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In the last movie I showed you how you could rotate an object by changing the value up in the Control panel. To recap, I'll zoom in here to 200% by pressing command 2 or Ctrl 2 on Windows. And then I'm going to change the rotate value, this widget up in the Control panel, to whatever value I want. Let's say how about 30 degrees. Now that rotated it, but where did it rotate from? That is, what point on this image stayed stationary? That's determined by the reference point, which is this set of nodes, this icon up in the left edge of the Control panel.
Right now the center point is highlighted. It's black. And that means the center point is going to stay stationary and everything is going to rotate around it. However if I want the lower left corner to stay stationary and have everything rotate around that, it's easy to do by clicking on that point. That highlights it and then I'll change it back to some other value. Let's say 10 degrees. See that? The lower left corner stayed stationary and everything rotated around it. Let's take a look at a couple of other options up here in the Control panel.
First of all, there is a little P here. What's that doing here? Well that is a little indicator that tells me that there has been some transformation made on this object. It's slightly angled, which tells me that there is a little bit of rotation here. If I wanted to remove all the rotation, I could right click on it or Ctrl-click with a one-button mouse and choose Clear Transformation from the context menu. That removes all transformations on that object, including Rotation. To the left of this P, there are two buttons here that let you rotate an object clockwise or counterclockwise.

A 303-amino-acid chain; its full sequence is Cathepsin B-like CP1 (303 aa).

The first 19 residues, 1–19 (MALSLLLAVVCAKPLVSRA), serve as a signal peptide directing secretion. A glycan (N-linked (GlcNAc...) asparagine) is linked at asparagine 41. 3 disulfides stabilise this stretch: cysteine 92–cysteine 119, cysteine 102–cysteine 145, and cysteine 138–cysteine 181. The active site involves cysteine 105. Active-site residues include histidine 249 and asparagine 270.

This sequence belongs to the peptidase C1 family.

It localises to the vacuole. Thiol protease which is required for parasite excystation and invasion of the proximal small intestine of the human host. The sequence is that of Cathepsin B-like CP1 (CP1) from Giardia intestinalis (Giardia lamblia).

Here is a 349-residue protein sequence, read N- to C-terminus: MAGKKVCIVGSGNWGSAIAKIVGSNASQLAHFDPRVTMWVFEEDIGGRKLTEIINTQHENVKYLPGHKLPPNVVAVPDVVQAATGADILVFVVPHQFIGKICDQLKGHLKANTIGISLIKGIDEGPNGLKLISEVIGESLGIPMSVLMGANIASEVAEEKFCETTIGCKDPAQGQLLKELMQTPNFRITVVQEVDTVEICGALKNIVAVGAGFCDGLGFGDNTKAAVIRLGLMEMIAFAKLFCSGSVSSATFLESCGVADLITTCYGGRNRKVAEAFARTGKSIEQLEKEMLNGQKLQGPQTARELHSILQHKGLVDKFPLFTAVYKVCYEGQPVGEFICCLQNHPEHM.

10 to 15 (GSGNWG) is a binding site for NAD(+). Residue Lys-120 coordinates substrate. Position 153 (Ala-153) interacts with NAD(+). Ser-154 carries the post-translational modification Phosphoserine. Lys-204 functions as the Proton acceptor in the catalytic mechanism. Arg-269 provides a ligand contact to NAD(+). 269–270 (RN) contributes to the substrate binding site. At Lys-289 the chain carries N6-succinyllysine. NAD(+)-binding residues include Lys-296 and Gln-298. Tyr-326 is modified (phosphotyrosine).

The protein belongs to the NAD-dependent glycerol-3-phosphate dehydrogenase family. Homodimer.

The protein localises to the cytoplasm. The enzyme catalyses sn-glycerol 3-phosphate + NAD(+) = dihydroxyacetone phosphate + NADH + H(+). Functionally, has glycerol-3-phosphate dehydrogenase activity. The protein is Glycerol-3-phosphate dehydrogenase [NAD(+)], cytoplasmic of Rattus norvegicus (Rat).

In this case, I want to make sure that I am rotating from this center point, so I'll change that. Then I'll show you, there is 90 degrees clockwise and there is 90 degrees counterclockwise, bringing it back to where it was. Now those controls are all very well and good if you like working numerically. But some people like rotating things interactively, by eye, getting it look just right. InDesign lets you do that too. To rotate this image interactively, I am going to select it with the Selection tool. That's the black arrow tool. And I am going to place my cursor just outside one of the corners.
When I do that, it changes to a double arrow cursor, indicating that when I click and drag it's going to rotate. So I click and drag down and notice that as I drag there is a little label next to the cursor, telling me exactly what angle I am rotating to. There is 21.5 degrees. Let go and it rotates the image. I also want to point out that you can rotate an image inside of a frame separately from the frame itself. I'll select that image by clicking on the content grabber and then I'll move my cursor just outside the corner of the bounding box of the image and rotate that.
I can rotate that right around in the opposite direction. So whether you prefer working by numbers, or interactively by eye, InDesign lets you rotate any object on your spread quickly and precisely.
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